Saturday, July 27, 2013

Dinkins v. Dinkins

Dinkins v. Dinkins, 2013 WL 3834371 (Fla. 4th DCA 2013)

It is well established in Florida that penalty clauses in trusts are invalid.  Fla. Stats. 736.1108(1) provides that, "A provision in a trust instrument purporting to penalize any interested person for contesting the trust instrument or instituting other proceedings relating to a trust estate or trust assets is unenforceable."  Here, a husband's trust contained a conditional specific bequest of cash for his spouse, which said that if his wife made a valid disclaimer of her interest in the QTIP trust created under the trust, and she waived her right to elect the elective share, then she would receive a cash bequest of $5,000,000.  The wife argued that this was an unlawful penalty clause, since it would penalize her for taking the elective share by causing her to forfeit the $5,000,000 bequest.  The Court held that the clause is not a penalty clause.

The Court explained that if it were a penalty clause, the wife would have to forfeit her right to contest the instrument in order to receive the devise.  Here, she is only forfeiting her right to a statutory benefit.  Since she had the ability to reject the $5,000,000 devise to take the statutory devise, the purpose of the statutory devise is satisfied and the alternative devise clause does not penalize the beneficiary for purposes of Fla. Stats. 736.1108(1).

Friday, July 26, 2013

Offensive Measures in Trust and Estate Litigation

Yesterday I spoke at the Florida Bar's Real Property and Probate and Trust Law's (RPPTL) Trust and Estate Litigation Committee meeting on Offensive Measures in Trust and Estate Litigation.  For those of you who are interested, my materials are available here for download:

Offensive Measures in Trust and Estate Litigation

Wednesday, July 17, 2013

M. Krumholz v. Guardianship of H.K.

M. Krumholz v. Guardianship of H.K., 114 So.3d 341 (Fla. 3d DCA 2013)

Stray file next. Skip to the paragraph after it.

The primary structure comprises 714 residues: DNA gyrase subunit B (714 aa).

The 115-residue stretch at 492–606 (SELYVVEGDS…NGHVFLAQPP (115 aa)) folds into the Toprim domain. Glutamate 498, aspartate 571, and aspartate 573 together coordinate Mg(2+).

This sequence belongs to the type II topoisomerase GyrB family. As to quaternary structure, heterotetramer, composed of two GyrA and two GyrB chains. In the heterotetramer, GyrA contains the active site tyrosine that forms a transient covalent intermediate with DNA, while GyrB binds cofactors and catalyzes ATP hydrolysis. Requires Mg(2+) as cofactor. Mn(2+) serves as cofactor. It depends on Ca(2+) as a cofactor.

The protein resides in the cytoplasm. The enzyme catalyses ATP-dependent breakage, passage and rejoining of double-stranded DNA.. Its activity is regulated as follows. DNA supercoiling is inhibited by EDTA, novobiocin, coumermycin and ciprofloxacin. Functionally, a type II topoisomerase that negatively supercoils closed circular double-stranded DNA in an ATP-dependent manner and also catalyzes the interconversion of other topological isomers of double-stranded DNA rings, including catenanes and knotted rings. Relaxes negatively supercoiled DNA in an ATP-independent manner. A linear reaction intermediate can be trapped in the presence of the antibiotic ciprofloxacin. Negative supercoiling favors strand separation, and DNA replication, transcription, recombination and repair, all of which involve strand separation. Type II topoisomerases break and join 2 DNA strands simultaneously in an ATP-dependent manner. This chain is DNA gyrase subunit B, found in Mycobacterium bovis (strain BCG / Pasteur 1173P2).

An order determining that an alleged incapacitated person (AIP) is totally incapacitated and appointing a plenary guardian to act on his or her behalf requires a recitation of the requisite findings of fact required by F.S. 744.331(6)(c).  F.S. 744.331(6)(c) requires that, "In determining that a person is totally incapacitated, the order must contain findings of fact demonstrating that the individual is totally without capacity to care for herself or himself or her or his property."

Here, the trial court entered an order determining the AIP was totally incapacitated, that there were no reasonable alternatives to guardianship, that no alternatives would sufficiently address the AIP's problems and needs, and appointed a professional guardian.  The order contained the following description of the nature and scope of the AIP's incapacities:

"Imminent danger that the physical or mental health or safety will be seriously impaired.  She suffers from dementia, memory loss and amnestic cognitive impairment and delusions."

Because there were no other findings of fact in the order, the Appellate Court found that the order failed to contain sufficient findings of fact to satisfy F.S. 744.331(6)(c).  Judge Rothenberg had presided over the initial hearing and had since retired.  Since he is now serving as a private mediator for similar types of cases, he is prevented from preparing an order because of Canon 5F(2) in the Florida Code of Judicial Conduct.  The cause was remanded for a new adjudicatory hearing before a successor judge.

Bishop v. Estate of Rossi

Bishop v. Estate of Rossi, 114 So.3d 235 (Fla. 5th DCA 2013)

An order granting attorney's fees, whether in probate or otherwise, must contain two distinct findings: (1) whether the attorney is entitled to fees and (2) whether the amount of fees is reasonable.  Here, the trial court failed to address the second issue in its order, and thus the case was remanded for clarification on that issue. The Court discussed both prongs of the test: